In the past five years, Japan has seen a surge in public discussion about LGBTQ issues. This discussion has been spurred by social and legal changes occurring around the world (such as partnership rights and social and medical support for trans individuals), local activism, as well as by the expectations that come along with Tokyo hosting the 2020 Olympics. Businesses based in Japan - both local and multinational - have shown their support for LGBTQ issues through sponsoring events as well as having a presence at LGBTQ events such as pride parades. Consultancy firms which specialize in providing advice and support to companies that wish to become more LGBTQ-friendly and attract employees of diverse backgrounds have also sprung up. Based on interviews conducted with individuals who work at these LGBTQ consultancy firms, this paper explores the backdrop against which these firms came to exist, their activities as well as some of the criticism that they have faced from activists who claim they are making use of a minority group for financial gain. This analysis will be used as a lens through which to consider how LGBTQ individuals are imagined and treated by workplaces, as well as to consider what practices are being recommended for a more inclusive environment.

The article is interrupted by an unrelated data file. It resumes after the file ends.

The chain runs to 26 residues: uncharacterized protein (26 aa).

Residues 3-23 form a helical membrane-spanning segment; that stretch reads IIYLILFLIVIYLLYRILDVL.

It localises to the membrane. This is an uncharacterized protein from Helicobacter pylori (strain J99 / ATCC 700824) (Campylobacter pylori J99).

Japan, LGBTQ, Work
Paper Presentation in a Themed Session
Assistant Professor, Graduate School of Social Sciences, Hitotsubashi University, Japan